Congestive Heart Failure

What is Congestive Heart Failure?

Congestive heart failure (CHF) is a serious condition affecting more than 6 million American adults. The hearts of people with CHF cannot pump enough blood to supply the body’s needs. This causes blood and fluid to accumulate in the lungs and limbs, making breathing and physical activity more difficult. Chronic CHF is a progressive condition that typically worsens over time. According to the Centers for Disease Control and Prevention, there were 1 million hospitalizations for CHF in 2010, most of them involving people aged 65 and over. 

Are You at Risk for CHF?

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A Deep Dive into Congestive Heart Failure

What Are The Types?

CHF can affect the pumping chambers (ventricles) on the left, right or both sides of the heart.

  • Left-sided CHF is divided into two main subtypes. 
    • Diastolic CHF occurs when the left ventricle muscle thickens and becomes stiff, so it does not relax and fill with blood normally.
    • Systolic CHF occurs when the left ventricle muscle becomes thin and stretched, so it does not contract and pump out blood with normal force.
  • Right-sided CHF occurs when the right ventricle does not pump enough blood to the lungs. 
  • Biventricular CHF involves problems with both the left and right ventricles.

What Are the Causes?

Most often, CHF is caused by health conditions that place excess stress on the heart, such as:

  • arrhythmia (abnormal heartbeat)
  • coronary artery disease
  • diabetes
  • heart valve disease
  • high blood pressure
  • kidney disease
  • thyroid disorders

What Are the Stages?

CHF can progress through the following four stages:

  • Stage A: high risk of CHF but no structural heart disease or symptoms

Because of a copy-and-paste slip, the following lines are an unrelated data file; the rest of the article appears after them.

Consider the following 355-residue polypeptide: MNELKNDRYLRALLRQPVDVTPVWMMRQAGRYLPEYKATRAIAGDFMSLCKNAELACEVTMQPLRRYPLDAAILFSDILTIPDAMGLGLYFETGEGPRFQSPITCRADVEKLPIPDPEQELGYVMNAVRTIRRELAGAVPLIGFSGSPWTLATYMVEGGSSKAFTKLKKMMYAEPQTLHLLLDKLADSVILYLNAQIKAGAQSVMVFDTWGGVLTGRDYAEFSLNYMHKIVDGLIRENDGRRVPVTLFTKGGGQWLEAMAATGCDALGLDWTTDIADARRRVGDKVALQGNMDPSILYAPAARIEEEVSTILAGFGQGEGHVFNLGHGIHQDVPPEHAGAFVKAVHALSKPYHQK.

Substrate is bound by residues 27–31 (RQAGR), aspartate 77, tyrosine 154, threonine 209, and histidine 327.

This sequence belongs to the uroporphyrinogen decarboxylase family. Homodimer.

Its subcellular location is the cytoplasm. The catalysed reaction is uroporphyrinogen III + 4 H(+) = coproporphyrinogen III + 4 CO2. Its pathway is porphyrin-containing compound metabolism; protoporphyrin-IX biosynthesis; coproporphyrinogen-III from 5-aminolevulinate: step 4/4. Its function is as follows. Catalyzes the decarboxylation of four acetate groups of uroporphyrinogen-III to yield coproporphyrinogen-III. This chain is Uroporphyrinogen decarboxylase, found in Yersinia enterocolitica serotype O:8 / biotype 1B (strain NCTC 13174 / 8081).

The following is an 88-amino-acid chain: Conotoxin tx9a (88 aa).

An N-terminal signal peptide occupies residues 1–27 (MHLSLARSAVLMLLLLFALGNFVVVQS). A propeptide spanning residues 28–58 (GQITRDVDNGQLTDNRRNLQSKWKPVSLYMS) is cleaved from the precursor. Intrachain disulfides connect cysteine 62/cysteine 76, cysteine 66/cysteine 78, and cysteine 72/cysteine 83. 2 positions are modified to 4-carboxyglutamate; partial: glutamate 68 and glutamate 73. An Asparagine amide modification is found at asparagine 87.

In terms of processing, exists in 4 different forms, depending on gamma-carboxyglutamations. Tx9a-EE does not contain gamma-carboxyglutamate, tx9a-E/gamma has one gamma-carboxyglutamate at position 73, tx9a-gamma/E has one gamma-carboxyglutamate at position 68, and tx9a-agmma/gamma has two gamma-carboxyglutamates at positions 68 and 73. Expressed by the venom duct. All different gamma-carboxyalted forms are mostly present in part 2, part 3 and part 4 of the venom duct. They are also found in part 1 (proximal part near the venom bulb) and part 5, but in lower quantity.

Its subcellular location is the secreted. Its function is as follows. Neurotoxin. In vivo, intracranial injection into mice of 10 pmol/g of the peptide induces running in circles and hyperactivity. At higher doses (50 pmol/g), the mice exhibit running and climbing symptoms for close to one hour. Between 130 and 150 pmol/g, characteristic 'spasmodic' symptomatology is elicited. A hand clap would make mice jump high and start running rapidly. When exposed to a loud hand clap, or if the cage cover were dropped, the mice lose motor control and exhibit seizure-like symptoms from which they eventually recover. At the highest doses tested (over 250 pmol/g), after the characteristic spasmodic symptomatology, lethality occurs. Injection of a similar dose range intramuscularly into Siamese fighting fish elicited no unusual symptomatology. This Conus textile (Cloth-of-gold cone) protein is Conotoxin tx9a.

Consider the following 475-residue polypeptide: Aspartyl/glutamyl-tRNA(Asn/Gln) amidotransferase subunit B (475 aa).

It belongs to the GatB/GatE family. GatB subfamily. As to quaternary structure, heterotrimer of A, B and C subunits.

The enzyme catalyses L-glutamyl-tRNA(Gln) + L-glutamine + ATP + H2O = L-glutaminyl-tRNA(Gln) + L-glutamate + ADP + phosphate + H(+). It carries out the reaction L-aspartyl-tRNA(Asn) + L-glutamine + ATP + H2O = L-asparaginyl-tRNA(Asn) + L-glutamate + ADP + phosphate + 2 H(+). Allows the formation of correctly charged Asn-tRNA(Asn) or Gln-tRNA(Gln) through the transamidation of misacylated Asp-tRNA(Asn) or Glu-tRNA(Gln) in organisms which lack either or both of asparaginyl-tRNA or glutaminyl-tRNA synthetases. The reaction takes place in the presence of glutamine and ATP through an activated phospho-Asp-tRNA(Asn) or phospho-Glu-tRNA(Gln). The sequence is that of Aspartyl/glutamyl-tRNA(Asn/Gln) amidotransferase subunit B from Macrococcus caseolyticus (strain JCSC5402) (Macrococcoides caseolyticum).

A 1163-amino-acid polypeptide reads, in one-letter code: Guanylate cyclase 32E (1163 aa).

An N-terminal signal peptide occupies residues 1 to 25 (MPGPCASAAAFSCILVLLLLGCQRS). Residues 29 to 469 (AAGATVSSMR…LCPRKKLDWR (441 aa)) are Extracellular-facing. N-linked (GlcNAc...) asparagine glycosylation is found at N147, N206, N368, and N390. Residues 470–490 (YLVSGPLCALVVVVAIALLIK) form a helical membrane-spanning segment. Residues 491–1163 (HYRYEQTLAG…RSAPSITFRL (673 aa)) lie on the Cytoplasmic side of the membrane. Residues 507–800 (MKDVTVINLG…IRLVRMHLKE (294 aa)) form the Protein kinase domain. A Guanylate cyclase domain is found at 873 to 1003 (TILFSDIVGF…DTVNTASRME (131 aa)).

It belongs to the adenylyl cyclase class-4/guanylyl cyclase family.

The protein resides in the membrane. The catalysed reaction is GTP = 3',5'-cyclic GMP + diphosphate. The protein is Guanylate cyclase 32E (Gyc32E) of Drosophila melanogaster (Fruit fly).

• Stage B: structural heart disease but no symptoms
  • Stage C: structural heart disease and symptoms of CHF
  • Stage D: refractory (treatment resistant) CHF that requires specialized treatment

CHF is further categorized by measures of heart function. The first measurement is primarily ejection fraction, or how much blood is pumped out with each heartbeat. The second measurement is the severity of symptoms in relation to physical activity. 


Signs & Symptoms 

CHF does not always cause symptoms in the early stages. When symptoms do occur, they may include:

  • dry cough
  • dyspnea, or shortness of breath
  • fatigue
  • fluid retention, or edema, in the limbs, lungs and other organs
  • rapid or irregular heartbeat
  • reduced capacity for physical activity

How is congestive heart failure diagnosed?

To diagnose the type and stage of congestive heart failure, a cardiologist will conduct tests of heart structure and function, such as:



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Electrocardiograms (which can be abbreviated as EKG or ECG) assess heart rate and rhythm.

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Electrophysiology (EP) studies to check electrical signals inside the heart.

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Imaging Studies

Imaging Studies

Imaging Studies

Imaging studies such as computed tomography (CT) scans, magnetic resonance imaging (MRI) or positron emission tomography (PET) scans.

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Personalized Treatments for Congestive Heart Failure

Various Treatment Options

Find Out Which Treatment is Right For You

Currently, there is no cure for CHF. The most appropriate treatment plan depends on the type and severity, with the goal of improving symptoms and delaying progression to the next stage. 

Lifestyle changes may be recommended, such as limiting salt and fluid intake, regular physical activity, weight management and blood pressure controlCertain medications can support the cardiovascular system in the following ways:

  • improving heartbeat strength
  • relaxing blood vessels
  • removing sodium and fluid from the body
  • slowing the heart rate

Devices to assist heart function could be involved, such as

  • biventricular pacemakers
  • implantable cardioverter defibrillators (ICDs)
  • mechanical heart pumps (ventricular assist devices or total artificial heart)In addition, surgery may be needed to repair heart defects or damage.

In some severe CHF cases, heart transplant surgery may be considered.